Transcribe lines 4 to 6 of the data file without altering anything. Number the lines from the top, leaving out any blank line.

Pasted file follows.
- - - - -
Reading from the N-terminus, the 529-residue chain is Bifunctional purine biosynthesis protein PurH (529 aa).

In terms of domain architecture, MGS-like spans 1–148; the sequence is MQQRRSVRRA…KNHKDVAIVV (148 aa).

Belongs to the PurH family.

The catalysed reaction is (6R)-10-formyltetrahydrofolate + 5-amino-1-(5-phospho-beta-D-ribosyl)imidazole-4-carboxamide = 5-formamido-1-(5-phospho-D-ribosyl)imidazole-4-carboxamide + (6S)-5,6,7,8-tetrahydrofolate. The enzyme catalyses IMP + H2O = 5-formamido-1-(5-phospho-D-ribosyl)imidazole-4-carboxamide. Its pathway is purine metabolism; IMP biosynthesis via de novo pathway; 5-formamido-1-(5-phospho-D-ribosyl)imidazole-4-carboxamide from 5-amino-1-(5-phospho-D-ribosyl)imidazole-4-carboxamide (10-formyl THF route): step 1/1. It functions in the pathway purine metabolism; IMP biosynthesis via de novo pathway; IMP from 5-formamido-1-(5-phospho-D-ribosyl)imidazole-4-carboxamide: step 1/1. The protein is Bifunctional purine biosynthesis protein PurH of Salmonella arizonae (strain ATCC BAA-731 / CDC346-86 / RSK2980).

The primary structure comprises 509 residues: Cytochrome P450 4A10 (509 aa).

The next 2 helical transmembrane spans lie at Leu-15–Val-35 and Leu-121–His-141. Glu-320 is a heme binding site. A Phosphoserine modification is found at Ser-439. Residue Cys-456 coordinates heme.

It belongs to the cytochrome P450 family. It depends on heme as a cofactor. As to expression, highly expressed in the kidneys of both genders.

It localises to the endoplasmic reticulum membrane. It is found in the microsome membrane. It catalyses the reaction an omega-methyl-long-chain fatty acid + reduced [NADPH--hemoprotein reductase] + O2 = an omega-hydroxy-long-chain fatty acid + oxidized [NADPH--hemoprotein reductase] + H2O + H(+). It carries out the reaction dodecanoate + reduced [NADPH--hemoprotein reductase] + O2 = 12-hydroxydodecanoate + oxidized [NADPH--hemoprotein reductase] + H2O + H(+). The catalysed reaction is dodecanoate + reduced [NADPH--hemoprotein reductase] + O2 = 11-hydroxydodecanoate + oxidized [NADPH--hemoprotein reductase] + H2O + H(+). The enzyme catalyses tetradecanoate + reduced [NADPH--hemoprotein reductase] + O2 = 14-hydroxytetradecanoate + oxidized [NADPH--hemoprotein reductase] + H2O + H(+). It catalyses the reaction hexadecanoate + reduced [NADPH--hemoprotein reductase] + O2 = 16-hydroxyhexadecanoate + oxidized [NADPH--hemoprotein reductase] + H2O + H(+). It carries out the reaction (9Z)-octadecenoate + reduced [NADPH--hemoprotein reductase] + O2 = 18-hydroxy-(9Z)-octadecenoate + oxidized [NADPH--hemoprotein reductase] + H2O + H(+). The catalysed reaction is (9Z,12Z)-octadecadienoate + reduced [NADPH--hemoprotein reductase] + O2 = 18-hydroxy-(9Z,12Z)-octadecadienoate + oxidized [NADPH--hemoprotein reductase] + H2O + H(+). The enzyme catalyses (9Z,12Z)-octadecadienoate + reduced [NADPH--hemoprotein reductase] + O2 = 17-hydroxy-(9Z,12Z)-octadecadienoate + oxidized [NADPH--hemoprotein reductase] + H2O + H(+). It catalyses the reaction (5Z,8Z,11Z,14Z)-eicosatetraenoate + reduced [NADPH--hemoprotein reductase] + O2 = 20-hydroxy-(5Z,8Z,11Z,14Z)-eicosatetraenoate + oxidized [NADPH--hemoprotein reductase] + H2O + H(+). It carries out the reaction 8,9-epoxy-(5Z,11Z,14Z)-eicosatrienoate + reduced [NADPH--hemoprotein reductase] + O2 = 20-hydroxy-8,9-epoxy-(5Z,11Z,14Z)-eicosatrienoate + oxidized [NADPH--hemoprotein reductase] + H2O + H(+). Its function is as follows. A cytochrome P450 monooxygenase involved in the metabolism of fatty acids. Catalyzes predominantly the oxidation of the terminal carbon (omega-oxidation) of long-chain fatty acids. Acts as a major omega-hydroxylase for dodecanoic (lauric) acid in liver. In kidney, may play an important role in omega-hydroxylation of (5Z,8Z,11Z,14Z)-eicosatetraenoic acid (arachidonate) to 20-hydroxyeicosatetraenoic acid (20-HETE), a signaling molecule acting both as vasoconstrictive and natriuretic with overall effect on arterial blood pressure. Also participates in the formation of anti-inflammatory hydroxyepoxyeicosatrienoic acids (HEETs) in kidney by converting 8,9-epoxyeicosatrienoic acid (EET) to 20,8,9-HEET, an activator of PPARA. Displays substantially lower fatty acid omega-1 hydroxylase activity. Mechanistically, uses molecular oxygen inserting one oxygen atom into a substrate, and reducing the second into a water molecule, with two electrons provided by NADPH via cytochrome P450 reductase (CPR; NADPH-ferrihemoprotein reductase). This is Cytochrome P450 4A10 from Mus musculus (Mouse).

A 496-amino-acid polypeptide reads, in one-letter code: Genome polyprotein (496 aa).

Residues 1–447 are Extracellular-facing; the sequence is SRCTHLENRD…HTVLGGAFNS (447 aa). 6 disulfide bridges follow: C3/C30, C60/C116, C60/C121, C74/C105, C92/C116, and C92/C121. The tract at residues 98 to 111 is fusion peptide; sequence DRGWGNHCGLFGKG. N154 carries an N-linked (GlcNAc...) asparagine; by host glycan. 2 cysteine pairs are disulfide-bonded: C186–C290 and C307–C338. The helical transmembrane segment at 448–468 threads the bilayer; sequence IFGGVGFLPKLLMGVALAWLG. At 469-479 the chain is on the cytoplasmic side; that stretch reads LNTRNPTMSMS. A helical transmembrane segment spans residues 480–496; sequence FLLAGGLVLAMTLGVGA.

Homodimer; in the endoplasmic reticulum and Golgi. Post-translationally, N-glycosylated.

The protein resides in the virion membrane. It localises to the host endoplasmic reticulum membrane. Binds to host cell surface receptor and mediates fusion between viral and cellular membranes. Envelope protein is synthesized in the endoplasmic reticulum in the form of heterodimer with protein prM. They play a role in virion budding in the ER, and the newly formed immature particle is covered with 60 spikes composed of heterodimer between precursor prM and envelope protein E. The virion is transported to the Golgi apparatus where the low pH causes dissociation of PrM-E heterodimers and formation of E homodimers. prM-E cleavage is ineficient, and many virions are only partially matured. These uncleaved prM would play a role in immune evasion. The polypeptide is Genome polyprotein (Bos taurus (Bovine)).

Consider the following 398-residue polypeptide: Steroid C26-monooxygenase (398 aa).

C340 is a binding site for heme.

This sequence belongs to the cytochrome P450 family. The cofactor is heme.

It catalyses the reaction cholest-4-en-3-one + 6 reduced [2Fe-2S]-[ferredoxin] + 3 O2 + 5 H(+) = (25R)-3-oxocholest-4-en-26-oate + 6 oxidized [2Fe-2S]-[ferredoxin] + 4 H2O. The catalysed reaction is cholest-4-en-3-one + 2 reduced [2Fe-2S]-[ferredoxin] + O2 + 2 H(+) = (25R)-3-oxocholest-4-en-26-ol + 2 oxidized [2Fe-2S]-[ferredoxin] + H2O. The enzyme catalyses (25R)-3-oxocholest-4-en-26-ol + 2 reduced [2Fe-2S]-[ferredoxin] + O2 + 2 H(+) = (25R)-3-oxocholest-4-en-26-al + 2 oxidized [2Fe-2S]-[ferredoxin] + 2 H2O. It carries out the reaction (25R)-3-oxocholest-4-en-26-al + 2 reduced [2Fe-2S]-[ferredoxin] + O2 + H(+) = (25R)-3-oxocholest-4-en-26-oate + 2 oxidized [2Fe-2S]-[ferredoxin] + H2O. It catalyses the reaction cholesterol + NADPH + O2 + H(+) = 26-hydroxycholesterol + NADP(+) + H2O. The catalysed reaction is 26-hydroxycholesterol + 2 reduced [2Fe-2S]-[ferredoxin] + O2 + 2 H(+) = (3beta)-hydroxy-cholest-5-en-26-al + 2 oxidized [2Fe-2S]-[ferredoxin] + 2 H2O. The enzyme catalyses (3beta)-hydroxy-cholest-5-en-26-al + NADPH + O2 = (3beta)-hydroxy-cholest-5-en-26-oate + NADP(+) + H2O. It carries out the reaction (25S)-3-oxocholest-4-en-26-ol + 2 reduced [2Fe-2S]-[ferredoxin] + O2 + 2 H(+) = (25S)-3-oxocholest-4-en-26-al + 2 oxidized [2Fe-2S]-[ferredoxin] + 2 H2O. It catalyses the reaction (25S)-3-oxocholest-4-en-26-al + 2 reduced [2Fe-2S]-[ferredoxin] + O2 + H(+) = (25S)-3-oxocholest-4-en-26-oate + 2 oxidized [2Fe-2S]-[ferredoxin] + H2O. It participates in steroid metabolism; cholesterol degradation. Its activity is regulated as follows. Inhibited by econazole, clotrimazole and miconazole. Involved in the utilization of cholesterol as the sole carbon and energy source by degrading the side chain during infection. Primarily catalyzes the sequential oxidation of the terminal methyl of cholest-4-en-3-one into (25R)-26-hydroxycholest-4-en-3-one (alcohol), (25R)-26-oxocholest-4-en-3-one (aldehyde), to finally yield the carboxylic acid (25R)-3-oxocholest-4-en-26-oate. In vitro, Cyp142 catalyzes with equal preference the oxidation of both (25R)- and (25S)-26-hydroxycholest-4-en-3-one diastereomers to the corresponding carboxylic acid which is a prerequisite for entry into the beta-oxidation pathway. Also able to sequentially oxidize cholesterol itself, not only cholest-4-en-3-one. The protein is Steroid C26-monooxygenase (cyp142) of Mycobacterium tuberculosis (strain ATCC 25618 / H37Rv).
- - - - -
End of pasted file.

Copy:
The catalysed reaction is (6R)-10-formyltetrahydrofolate + 5-amino-1-(5-phospho-beta-D-ribosyl)imidazole-4-carboxamide = 5-formamido-1-(5-phospho-D-ribosyl)imidazole-4-carboxamide + (6S)-5,6,7,8-tetrahydrofolate. The enzyme catalyses IMP + H2O = 5-formamido-1-(5-phospho-D-ribosyl)imidazole-4-carboxamide. Its pathway is purine metabolism; IMP biosynthesis via de novo pathway; 5-formamido-1-(5-phospho-D-ribosyl)imidazole-4-carboxamide from 5-amino-1-(5-phospho-D-ribosyl)imidazole-4-carboxamide (10-formyl THF route): step 1/1. It functions in the pathway purine metabolism; IMP biosynthesis via de novo pathway; IMP from 5-formamido-1-(5-phospho-D-ribosyl)imidazole-4-carboxamide: step 1/1. The protein is Bifunctional purine biosynthesis protein PurH of Salmonella arizonae (strain ATCC BAA-731 / CDC346-86 / RSK2980).

The primary structure comprises 509 residues: Cytochrome P450 4A10 (509 aa).

The next 2 helical transmembrane spans lie at Leu-15–Val-35 and Leu-121–His-141. Glu-320 is a heme binding site. A Phosphoserine modification is found at Ser-439. Residue Cys-456 coordinates heme.